Monday, April 30, 2012

The story of E.B. and her 3, 4, no, 5 chicks

Once upon a time, Echa, a Turken hen with an attitude and the indisputable queen of our laying hens, hatched a chick. 
Echa and E.B. in August 2010
It was her second time at being a mama hen.  The first time ended badly as she lost the days-old chick to a skunk.  The next time the baby chick survived and we named her E.B., short for Echa's Baby.  When Echa decided her work as a mother was done and dropped E.B. at a couple of months old, we moved her back to the portable chicken pen with the other laying hens and she returned, quickly, to being "top chicken."

Usually we move the pullets to the portable pen once they start to lay but E.B. grew into a pretty black hen and established herself as one of the backyard flock.  Even DH, who's always pointing out the backyard flock isn't supposed to increase in number but instead serve as a chick brooder staging area, couldn't bring himself to move E.B. 

We've observed that the hens who are hatched and raised by a broody hen are more likely than the hatchery-provided ones to go broody themselves.  So when E.B. (with Mrs. Badger's help) hatched Solly last year, we weren't that surprised.  And DH had noticed E.B. was showing signs of being broody again this spring.  But when he went to gather eggs at lunchtime on Thursday, he was little surprised to find E.B. sheltering three baby chicks in a corner of the backyard coop.  (I'd swear it was only 10 days ago that I saw E.B. out on walkabout in the front flower bed with Bronwyn...)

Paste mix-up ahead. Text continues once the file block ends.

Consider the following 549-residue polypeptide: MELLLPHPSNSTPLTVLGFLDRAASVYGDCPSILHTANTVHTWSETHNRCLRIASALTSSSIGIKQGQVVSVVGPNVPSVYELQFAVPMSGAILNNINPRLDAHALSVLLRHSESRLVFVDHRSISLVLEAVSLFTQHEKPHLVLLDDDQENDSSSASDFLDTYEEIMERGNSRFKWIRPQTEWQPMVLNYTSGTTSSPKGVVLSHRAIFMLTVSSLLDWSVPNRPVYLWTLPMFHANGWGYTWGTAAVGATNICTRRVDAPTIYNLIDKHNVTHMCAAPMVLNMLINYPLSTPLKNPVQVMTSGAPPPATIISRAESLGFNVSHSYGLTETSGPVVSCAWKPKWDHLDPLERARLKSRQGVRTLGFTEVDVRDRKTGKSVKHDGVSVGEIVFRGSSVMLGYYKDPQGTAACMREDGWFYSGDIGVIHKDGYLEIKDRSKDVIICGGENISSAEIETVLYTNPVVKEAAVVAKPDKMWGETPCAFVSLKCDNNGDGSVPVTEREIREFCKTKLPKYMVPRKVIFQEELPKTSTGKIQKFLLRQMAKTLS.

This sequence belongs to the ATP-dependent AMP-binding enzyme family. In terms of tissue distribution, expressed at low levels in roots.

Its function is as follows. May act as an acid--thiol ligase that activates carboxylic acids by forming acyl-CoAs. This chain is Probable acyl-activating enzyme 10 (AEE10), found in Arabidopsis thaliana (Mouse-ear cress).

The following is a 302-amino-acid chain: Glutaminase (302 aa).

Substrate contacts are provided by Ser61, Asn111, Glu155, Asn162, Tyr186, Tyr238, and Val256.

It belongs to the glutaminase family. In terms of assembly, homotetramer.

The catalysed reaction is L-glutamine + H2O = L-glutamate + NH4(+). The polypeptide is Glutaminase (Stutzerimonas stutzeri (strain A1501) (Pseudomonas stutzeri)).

DH was in a hurry as he still needed to eat lunch, have a shower and pack his supper before heading off to work but he took time to prep the dog house and chain-link dog pen we use as a brooder and move E.B., her three chicks (two black and one chipmunk) and the rest of the eggs she had underneath her into their new home.  DS and I were off working on backdrops for an upcoming play he's participating in at our homeschool co-op and got a call from DH to let me know we should check out the new arrivals when we got back home later that evening.

But there was more to come.  When DH was back in the kitchen preparing his food, he kept hearing a sound, like a cheep-cheep, coming from somewhere in the kitchen.  While he'd moved the eggs E.B. was sheltering into the brooder with her and her hatchlings, he'd taken the eggs from the other corner of that coop and carried them into the kitchen in a basket.  Turns out the cheeping was coming from one of those eggs.  So he tucked those eggs back under E.B., hoping the one, at least, would go ahead and hatch out.

It must have worked as Friday morning we had four chicks. Then, Saturday morning E.B.'s sporting five chicks under her wings. 

E.B. is very protective of her chicks.  Her tail feathers stay ruffled and she continually makes a sort of low growling sound the whole time people are around.  Makes for interesting times changing out the water and feeder.  To get these pics I had to bribe her with treats (crumbly cornbread, this time) because she prefers to keep the chicks in the house if someone's outside the pen.

So far, then, on the "good mama scale", she's scoring high.  But writing this post reminded me of last year when she and Mrs. Badger hatched Solly and E.B. gave up mothering way early so she could re-join the backyard hens in roaming the yard.  Hope we don't have a repeat as Mrs. Badger can't be counted on to pick up the slack this year and I don't want to raise five chicks...

1 comment:

dissertation planet said...

This post reminded me my childhood when I used to have chicks and spend my most of the evenings with them. Thanks for refreshing some old memories